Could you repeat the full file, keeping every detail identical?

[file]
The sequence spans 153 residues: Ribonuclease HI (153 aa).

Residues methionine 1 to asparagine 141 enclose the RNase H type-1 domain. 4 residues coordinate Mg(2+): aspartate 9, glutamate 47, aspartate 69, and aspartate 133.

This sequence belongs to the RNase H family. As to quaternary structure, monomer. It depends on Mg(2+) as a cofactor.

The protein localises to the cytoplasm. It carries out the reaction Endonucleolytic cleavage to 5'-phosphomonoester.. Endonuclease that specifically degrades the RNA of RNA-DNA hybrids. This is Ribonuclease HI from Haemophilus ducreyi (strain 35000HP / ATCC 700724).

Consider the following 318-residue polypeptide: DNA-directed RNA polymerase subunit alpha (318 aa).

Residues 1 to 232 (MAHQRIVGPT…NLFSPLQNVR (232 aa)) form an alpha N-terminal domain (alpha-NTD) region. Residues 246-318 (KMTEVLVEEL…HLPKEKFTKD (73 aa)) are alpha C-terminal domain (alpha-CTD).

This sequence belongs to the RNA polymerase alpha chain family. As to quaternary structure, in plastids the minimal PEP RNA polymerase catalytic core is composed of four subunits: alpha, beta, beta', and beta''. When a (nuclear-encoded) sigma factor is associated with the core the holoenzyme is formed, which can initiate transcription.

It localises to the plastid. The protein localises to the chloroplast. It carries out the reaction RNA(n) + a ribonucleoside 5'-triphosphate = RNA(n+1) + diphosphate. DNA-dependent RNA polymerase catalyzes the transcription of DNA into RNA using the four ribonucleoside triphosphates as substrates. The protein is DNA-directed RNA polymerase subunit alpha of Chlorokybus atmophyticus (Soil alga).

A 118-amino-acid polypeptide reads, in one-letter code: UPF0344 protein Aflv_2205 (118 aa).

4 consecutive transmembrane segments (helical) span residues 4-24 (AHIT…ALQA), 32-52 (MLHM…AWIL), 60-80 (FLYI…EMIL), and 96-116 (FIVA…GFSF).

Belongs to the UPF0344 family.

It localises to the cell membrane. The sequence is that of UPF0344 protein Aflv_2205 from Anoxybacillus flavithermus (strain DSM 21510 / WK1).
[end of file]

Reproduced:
The sequence spans 153 residues: Ribonuclease HI (153 aa).

Residues methionine 1 to asparagine 141 enclose the RNase H type-1 domain. 4 residues coordinate Mg(2+): aspartate 9, glutamate 47, aspartate 69, and aspartate 133.

This sequence belongs to the RNase H family. As to quaternary structure, monomer. It depends on Mg(2+) as a cofactor.

The protein localises to the cytoplasm. It carries out the reaction Endonucleolytic cleavage to 5'-phosphomonoester.. Endonuclease that specifically degrades the RNA of RNA-DNA hybrids. This is Ribonuclease HI from Haemophilus ducreyi (strain 35000HP / ATCC 700724).

Consider the following 318-residue polypeptide: DNA-directed RNA polymerase subunit alpha (318 aa).

Residues 1 to 232 (MAHQRIVGPT…NLFSPLQNVR (232 aa)) form an alpha N-terminal domain (alpha-NTD) region. Residues 246-318 (KMTEVLVEEL…HLPKEKFTKD (73 aa)) are alpha C-terminal domain (alpha-CTD).

This sequence belongs to the RNA polymerase alpha chain family. As to quaternary structure, in plastids the minimal PEP RNA polymerase catalytic core is composed of four subunits: alpha, beta, beta', and beta''. When a (nuclear-encoded) sigma factor is associated with the core the holoenzyme is formed, which can initiate transcription.

It localises to the plastid. The protein localises to the chloroplast. It carries out the reaction RNA(n) + a ribonucleoside 5'-triphosphate = RNA(n+1) + diphosphate. DNA-dependent RNA polymerase catalyzes the transcription of DNA into RNA using the four ribonucleoside triphosphates as substrates. The protein is DNA-directed RNA polymerase subunit alpha of Chlorokybus atmophyticus (Soil alga).

A 118-amino-acid polypeptide reads, in one-letter code: UPF0344 protein Aflv_2205 (118 aa).

4 consecutive transmembrane segments (helical) span residues 4-24 (AHIT…ALQA), 32-52 (MLHM…AWIL), 60-80 (FLYI…EMIL), and 96-116 (FIVA…GFSF).

Belongs to the UPF0344 family.

It localises to the cell membrane. The sequence is that of UPF0344 protein Aflv_2205 from Anoxybacillus flavithermus (strain DSM 21510 / WK1).